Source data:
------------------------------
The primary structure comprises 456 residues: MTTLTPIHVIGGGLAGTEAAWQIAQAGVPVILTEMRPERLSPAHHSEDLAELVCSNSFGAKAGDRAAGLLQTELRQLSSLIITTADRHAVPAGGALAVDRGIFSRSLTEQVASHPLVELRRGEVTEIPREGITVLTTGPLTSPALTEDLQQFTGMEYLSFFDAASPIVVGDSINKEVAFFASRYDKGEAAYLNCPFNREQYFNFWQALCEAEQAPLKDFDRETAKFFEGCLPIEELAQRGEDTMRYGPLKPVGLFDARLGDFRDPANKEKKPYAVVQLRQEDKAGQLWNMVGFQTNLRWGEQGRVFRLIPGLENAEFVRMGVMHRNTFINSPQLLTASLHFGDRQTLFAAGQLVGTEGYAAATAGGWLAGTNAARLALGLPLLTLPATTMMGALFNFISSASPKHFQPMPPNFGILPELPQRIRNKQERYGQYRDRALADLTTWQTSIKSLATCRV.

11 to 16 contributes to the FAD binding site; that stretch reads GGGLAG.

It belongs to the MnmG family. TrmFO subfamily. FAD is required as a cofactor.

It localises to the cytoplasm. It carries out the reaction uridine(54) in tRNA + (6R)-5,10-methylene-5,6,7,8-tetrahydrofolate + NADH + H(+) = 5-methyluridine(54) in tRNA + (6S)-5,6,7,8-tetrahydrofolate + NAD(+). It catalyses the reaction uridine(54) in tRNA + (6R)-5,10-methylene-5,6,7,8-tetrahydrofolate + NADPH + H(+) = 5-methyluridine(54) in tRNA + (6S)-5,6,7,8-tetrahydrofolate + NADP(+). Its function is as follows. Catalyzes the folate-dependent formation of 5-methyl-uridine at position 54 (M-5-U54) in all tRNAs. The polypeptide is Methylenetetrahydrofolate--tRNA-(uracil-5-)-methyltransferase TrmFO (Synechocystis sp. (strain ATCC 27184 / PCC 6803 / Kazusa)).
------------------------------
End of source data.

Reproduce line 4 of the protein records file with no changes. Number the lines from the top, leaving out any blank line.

It localises to the cytoplasm. It carries out the reaction uridine(54) in tRNA + (6R)-5,10-methylene-5,6,7,8-tetrahydrofolate + NADH + H(+) = 5-methyluridine(54) in tRNA + (6S)-5,6,7,8-tetrahydrofolate + NAD(+). It catalyses the reaction uridine(54) in tRNA + (6R)-5,10-methylene-5,6,7,8-tetrahydrofolate + NADPH + H(+) = 5-methyluridine(54) in tRNA + (6S)-5,6,7,8-tetrahydrofolate + NADP(+). Its function is as follows. Catalyzes the folate-dependent formation of 5-methyl-uridine at position 54 (M-5-U54) in all tRNAs. The polypeptide is Methylenetetrahydrofolate--tRNA-(uracil-5-)-methyltransferase TrmFO (Synechocystis sp. (strain ATCC 27184 / PCC 6803 / Kazusa)).